The World Cup may have helped to tide football fans over this summer, providing them with a welcome off-season feast of activity, but the resumption of domestic duties really gets the juices flowing.
The 2010/11 campaign is now under way and the hopes and dreams of clubs up and down the country are set to be realised or dashed.
Expectations vary from team to team, with some setting their sights on the top prizes and others just happy to keep their head above water.
One club who will be aiming for the stars this year is Middlesbrough, who are looking to clamber back into the Premier League after two years away from English football's top table.
It is fair to say that last season did not go entirely to plan for the North East outfit, with failure to reach the play-offs representing a massive underachievement for a side that has grown accustomed to the top flight over recent times.
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They are, however, determined to right those wrongs this time around and a busy pre-season of transfer activity at the Riverside Stadium has them in tip-top shape.
The rebuilding work started once Gordon Strachan was drafted in to replace Gareth Southgate in October 2009, with the Scot wasting no time in implementing a squad overhaul.
The likes of Scott McDonald and Barry Robson were lured away from SPL giants Celtic in January and the Scottish raid continued in earnest this summer as Kris Boyd and Kevin Thomson were drafted in from Rangers and Stephen McManus bolstered the ex-Celtic ranks.
Nicky Bailey and Tarmo Kink also arrive with glowing reputations and will be expected to hit the ground running during their debut season on Teesside.
All in all, anything less than a sustained promotion push will be deemed an abject failure for Middlesbrough, with an immediate return demanded on the considerable investment pumped into the side.
Skysports.com's Chris Burton recently caught up with Australia international McDonald to gain a greater insight into the mood around the Riverside and discovered that everyone connected with the club is all too aware of the need to fight their way out of the second tier.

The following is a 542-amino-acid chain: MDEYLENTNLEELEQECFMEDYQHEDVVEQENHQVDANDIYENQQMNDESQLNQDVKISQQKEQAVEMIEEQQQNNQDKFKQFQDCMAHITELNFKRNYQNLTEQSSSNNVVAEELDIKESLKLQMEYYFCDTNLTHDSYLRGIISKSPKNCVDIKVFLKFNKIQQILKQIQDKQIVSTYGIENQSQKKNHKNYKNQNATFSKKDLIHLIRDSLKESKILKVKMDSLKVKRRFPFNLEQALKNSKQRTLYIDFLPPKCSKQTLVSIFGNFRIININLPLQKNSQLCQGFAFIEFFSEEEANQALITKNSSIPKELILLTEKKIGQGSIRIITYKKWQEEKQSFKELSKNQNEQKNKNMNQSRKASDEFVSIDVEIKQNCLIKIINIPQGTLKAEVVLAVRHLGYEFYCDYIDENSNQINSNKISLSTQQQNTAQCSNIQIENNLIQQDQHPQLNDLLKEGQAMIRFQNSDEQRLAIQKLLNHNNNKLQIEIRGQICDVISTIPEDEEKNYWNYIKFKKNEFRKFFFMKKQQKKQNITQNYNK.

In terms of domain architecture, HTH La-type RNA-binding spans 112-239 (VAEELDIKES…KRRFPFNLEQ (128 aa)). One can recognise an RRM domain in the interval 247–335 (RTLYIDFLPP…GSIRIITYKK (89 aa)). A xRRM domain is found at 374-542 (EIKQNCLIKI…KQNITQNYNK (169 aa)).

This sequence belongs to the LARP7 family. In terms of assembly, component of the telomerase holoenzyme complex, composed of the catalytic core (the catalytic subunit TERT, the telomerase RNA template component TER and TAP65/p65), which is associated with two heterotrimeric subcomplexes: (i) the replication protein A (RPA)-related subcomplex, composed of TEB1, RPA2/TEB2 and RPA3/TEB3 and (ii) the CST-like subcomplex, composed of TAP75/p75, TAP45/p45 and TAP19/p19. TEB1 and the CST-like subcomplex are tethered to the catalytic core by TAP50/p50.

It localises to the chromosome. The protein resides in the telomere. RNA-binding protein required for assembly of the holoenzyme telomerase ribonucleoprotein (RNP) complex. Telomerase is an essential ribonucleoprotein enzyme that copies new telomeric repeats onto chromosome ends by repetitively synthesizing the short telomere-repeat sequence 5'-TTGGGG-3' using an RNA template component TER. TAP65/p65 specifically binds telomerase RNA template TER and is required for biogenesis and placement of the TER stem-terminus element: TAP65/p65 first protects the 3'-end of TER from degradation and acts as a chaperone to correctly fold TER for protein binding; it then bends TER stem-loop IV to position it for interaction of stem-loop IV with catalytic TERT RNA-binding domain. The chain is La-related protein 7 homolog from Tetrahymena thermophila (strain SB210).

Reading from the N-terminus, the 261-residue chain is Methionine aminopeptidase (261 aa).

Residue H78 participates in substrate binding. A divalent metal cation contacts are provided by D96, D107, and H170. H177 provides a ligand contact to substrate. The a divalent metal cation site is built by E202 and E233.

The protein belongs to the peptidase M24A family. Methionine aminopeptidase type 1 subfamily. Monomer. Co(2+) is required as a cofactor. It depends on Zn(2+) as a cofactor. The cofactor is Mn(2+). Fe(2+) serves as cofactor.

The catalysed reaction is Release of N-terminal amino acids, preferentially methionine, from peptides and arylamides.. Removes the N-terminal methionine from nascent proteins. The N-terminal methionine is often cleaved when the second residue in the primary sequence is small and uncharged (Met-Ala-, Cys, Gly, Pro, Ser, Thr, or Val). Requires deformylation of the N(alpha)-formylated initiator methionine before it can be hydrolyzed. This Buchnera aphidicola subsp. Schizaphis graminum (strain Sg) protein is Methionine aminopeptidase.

"Of course. With the money that has been spent here, we need to be looking at promotion," said McDonald.
"There is an expectation around us now, I don't know if that's a good thing, but we need to take that on board. As players there is always an expectation, it's no different this year, and we just have to try and win every match we go into."
While Boro are tipped to be among the frontrunners, the Championship remains as competitive as ever and McDonald accepts that it is how they cope with the inevitable wobbles that will arise over the course of a long, hard season that will ultimately determine whether they reach their targets or not.
He said: "There are going to be times within the season that you're going to drop points. It would be unbelievable if you could go on a 46-match unbeaten run.
"I don't think anyone has done that before, so it's a test of your endurance how you bounce back from the disappointing times. That can really make your season or break it. You want to get off to a good start and hopefully we can do that."
Much will be expected of McDonald, as he arrived in the New Year boasting an enviable goalscoring record from his time in the SPL.
He feels he is ready to hit the ground running this term, having started to find his feet towards the end of the previous campaign.
"When I came in last year I was carrying a bit of an injury and I wasn't fully fit," he said.
"By the end of the season I was starting to find my form and my fitness and it all finished, unfortunately. I am keen to get back into it and show the Middlesbrough supporters what I can do."